Sunday, April 3, 2011

Tallstrunt Tea

I was in the kitchen makin' some pigs in a blanket for Brandon's "poker night" [what a wife, eh?] when Lucas asked me if I'd ever had pine straw tea. Um ... huh? He read about making tea from pine staw in a pioneer cookbook! We have pine trees all around, so we decided to give it a try. After a little research, of course. Apparently there are incorrect ways to do this, but I think I got it just right on the first try, luckily. [before I get started, sorry about my QVC nails ... I give myself a manicure on Fridays and so I haven't painted over them yet! I usually don't wear them so blindingly white!]

The Swedish call this "tallstrunt" tea and it is made with the "ripe" green straw found still on the tree. The cookbook said to just throw it in with some water and boil it down, but I'm pretty sure that when you do that, you're "boiling down" the nutritional value as well. Ancient Romans used pine needle oil to treat a number of ailments including muscle aches and the scent of pine has been an aromatherapy favorite since ancient times as well. Pine straw is packed with vitamins C and A! These are both really important vitamins that we often find ourself scrounging around for in any form. The purest form is always my favorite, so this is definitely going to be a new favorite for me!

You'll need about this much pine straw ... 

... slice off the ends and cut the needles in half ... 


 ... if you place your needles in a glass jar [other than a Pyrex] make sure you use a metal spoon to absorb some of the heat so your jar won't break! [thanks, YouTube]
... pour hot [not boiling] water over the needles and steep for about 10 minutes ...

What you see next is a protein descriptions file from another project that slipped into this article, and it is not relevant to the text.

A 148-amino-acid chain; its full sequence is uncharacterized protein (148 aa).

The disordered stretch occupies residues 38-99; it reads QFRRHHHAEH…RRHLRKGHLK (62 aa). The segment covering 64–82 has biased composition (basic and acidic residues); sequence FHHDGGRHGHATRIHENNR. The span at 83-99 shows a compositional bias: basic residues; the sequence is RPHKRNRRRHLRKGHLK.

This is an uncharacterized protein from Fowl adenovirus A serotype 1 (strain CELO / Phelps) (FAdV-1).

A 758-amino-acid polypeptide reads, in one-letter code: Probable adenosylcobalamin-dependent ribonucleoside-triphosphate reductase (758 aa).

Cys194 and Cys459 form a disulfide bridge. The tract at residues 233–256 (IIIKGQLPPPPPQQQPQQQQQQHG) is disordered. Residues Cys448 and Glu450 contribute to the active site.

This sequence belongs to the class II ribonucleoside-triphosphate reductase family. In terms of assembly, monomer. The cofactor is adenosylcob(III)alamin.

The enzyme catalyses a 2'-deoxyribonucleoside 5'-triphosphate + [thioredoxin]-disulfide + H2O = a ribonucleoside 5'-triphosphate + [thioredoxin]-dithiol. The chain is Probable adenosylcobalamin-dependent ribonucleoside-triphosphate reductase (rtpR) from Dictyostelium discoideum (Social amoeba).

... use a strainer if you don't want needles in your teeth!

... this is how you know you're getting the good stuff! Before and after ... 

... for sweetness, add a drop of honey into your mug, or drop an orange slice like we did. It really is delicious without it, I just enjoy citrus flavors in any tea I drink ...

If you're a hot tea drinker, you will absolutely love this. It is smooth and delicious and really versatile! Getting a ton of vitamin C and A while using the aroma to de-stress is the perfect combination. If you're just warming up to drinking tea [pun intended] you could definitely start with this pine needle tea! Cheers! ♥

5 comments:

  1. That's so neat! I'm not much of a hot tea drinker... just the usual chamomile at night but this sounds pretty decent. I love pine smell!

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  2. I was researching information on growing tea in Southern Oregon and stumbled upon your blog. I'd like to put a link to your "tallstrunt" tea recipe in my Josephine County Historical blog post. Would that be okay with you? I think your post was terrific, and am looking forward to trying out your recipe.

    Thanks.

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  3. Absolutely! No problem! I'm a little bit of a History nerd, I love your site! I'm president of my University's History Club [LSU-Shreveport] so let me know if you ever want to do a "sister club" type thing. Thanks! And e-mail me the link whenever you post if you don't mind. HessonHaus@gmail.com

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  4. I live in Northern MS, and I'm surrounded by pines - so tallstrunt was a natural evolution in my tea drinking existence. I do take mine with regular sugar, though.

    It does make for a fairly aromatic tea, though. It's especially nice in the coldest parts of a southern winter, since pines abound and warm drinks are always nice.

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